All my life I’ve enjoyed gardening. There are few things as personally rewarding as harvesting your own fresh vegetables. Even when I worked I always found time for it and didn’t complain. OK, I complained but not a lot. Well, maybe a lot sometimes but mostly I enjoyed it.
In addition to a vegetable garden, I had a two rows of berry bushes and all sorts of fruit trees. The raspberries were wonderful until the deer found them and liked them too. The birds got the blueberries no matter how I covered them and ground hogs can climb trees to eat peaches even if they aren’t ripe yet. The apples were always afflicted with some malady that distorted them and I had no intention of spraying chemicals. Completely frustrated, I ripped all of those out. If I can’t have them, neither can they. (Yes I can be mean!)
Over the years we’ve tried things that worked and things that didn’t. Gardening when you live a quarter mile from preserved land is challenging. We have deer, foxes, raccoons, coyotes and a wide assortment of wildlife. Not only do we have our own crop of wildlife but some folks will trap critters on their own property and drop them off here. After all it’s a wildlife preserve. Isn’t that the appropriate place for them? Doesn’t matter that people live here!
Some critters love vegetables and some don’t. Even the ones that don’t may have a rumble in the cucumber patch and take it off the menu for the summer.
I tried many deterrents but the only one that worked was the 6 foot high chain link fence. The most economical solution was to purchase a dog pen. Economical is an elastic term. This was cheaper than having a company install a fence but it did increase the price of tomatoes to $25 a pound! But they were home grown!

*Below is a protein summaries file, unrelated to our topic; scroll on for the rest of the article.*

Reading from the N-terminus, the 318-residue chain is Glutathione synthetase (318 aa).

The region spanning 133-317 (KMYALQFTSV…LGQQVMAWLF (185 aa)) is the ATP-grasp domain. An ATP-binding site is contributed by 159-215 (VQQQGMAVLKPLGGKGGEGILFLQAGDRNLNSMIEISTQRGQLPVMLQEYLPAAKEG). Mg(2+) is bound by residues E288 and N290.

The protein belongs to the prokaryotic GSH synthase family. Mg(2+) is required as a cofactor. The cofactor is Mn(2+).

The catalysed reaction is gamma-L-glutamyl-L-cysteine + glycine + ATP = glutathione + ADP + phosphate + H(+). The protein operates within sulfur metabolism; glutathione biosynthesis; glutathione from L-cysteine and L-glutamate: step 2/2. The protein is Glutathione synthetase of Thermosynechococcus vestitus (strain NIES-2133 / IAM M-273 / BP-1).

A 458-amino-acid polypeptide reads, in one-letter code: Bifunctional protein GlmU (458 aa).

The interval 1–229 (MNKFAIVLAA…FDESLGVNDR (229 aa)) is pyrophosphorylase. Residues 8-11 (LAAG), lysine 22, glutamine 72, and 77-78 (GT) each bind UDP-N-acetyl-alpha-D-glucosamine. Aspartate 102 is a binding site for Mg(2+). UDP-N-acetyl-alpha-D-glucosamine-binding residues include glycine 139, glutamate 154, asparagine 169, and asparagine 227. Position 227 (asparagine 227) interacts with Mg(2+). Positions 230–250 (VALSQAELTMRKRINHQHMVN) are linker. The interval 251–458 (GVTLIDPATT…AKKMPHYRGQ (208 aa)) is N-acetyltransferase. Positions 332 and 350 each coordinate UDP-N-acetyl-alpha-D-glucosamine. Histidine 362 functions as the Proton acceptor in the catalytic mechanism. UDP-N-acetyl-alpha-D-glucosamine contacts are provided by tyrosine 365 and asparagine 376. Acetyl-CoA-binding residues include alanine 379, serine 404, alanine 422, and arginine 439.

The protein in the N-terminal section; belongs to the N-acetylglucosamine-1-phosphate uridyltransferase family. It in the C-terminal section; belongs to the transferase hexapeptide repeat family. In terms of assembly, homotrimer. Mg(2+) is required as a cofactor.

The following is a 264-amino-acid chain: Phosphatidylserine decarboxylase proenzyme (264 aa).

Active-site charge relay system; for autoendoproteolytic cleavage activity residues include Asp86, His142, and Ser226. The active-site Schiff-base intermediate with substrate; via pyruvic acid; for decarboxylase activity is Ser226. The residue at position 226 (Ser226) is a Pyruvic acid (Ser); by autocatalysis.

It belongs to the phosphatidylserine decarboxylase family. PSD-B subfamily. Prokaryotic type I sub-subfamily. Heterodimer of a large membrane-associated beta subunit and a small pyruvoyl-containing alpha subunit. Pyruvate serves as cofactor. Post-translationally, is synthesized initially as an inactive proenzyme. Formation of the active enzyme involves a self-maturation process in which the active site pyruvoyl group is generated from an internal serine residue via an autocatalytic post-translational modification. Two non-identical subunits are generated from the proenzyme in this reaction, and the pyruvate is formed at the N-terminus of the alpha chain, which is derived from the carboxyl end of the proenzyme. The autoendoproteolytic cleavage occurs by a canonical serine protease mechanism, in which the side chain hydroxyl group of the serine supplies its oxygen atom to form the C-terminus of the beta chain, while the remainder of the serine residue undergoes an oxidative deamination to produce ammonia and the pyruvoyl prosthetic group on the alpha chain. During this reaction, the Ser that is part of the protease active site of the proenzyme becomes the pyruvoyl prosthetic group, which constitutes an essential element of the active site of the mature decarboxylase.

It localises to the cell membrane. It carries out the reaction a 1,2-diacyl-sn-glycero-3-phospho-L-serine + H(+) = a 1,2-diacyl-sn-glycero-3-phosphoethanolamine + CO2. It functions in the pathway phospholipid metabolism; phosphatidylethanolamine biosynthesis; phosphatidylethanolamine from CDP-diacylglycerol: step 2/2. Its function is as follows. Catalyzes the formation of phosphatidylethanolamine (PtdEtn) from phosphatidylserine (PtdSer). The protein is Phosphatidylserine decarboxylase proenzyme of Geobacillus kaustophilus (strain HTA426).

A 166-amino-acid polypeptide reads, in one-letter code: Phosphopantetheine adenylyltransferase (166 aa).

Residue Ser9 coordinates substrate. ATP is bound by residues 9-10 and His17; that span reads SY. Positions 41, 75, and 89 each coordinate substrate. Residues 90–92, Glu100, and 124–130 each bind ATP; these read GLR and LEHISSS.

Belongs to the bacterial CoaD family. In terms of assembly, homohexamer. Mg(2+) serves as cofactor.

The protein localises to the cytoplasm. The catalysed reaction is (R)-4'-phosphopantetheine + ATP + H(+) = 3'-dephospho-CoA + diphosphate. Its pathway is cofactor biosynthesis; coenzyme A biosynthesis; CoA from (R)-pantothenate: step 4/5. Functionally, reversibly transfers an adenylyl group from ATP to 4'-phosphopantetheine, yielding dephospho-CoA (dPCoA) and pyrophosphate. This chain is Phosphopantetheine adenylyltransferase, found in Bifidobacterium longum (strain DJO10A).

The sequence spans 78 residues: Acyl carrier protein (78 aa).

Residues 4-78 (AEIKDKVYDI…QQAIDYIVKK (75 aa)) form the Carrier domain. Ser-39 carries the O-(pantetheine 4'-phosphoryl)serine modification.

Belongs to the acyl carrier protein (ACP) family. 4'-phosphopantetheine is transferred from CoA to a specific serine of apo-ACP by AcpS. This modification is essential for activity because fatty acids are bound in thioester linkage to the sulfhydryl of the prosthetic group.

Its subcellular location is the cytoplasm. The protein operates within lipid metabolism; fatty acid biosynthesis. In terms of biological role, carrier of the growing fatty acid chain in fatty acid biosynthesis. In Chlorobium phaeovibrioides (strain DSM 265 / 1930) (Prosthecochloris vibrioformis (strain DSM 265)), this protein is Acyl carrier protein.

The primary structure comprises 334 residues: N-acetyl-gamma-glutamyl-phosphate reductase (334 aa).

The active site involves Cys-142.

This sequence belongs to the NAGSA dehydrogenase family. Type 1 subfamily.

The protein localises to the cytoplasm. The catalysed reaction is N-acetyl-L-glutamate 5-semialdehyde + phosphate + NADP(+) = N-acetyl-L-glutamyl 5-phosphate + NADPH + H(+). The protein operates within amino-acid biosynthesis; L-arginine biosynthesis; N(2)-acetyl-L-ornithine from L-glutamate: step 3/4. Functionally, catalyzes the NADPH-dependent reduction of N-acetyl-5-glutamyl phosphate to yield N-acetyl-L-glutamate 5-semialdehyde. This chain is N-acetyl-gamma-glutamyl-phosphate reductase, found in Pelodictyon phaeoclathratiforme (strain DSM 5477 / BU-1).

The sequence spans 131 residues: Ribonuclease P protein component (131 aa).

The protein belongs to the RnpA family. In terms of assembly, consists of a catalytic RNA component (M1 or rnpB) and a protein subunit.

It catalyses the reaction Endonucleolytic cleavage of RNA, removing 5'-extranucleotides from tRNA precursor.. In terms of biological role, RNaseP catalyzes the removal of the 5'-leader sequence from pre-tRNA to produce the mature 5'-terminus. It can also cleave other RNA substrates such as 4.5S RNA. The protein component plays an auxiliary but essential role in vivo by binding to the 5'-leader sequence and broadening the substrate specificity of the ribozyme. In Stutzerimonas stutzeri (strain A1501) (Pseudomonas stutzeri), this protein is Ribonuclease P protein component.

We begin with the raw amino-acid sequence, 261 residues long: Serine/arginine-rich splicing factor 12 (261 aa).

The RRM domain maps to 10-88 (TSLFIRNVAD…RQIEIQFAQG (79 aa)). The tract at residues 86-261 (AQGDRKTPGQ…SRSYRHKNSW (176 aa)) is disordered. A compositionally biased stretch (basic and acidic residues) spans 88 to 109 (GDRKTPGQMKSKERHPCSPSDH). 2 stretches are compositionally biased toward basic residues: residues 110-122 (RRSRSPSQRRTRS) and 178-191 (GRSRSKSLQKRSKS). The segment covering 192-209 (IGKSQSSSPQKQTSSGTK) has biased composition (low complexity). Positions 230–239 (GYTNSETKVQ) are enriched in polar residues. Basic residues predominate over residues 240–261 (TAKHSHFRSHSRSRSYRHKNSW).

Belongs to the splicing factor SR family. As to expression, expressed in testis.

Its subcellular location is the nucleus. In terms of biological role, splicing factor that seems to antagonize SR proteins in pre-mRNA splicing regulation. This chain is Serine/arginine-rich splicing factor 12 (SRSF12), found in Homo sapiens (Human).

For the story of how that fence came to be click here. Most of my followers were not around when I wrote it so it may be new to you!
It come assembled in panels with a people door. We mounted it on landscaping wood and enjoyed a healthy garden for many years. We still had to share with the chipmunks, birds and squirrels but we got our fair share.
Like many other hobbies that start out fun, it became work along the way. It had to be dug every year, fertilized, watered and weeded. Tomato plants had to be tied up. We grew more produce than we could use so we had to find homes for it. That’s more trouble than you would think. We downsized what we planted but the digging and weeding could not be downsized.
After godawful whining (that would be from me), this year I decided to take the garden out. I can have a tomato plant in a pot and I already moved the parsley and basil to a more convenient spot outside the kitchen door.
It’s time. It’s a passage and I’m not regretting it but I’m still sad. I’m mourning my lack of enthusiasm for it all. Most of all I’m mourning my lack of energy.
Next spring when it’s time to dig gardens, I will not miss it but come July when that first tomato ripens, I may have some pangs of sadness. Hopefully, tomatoes from a roadside stand will not cost $25 a pound!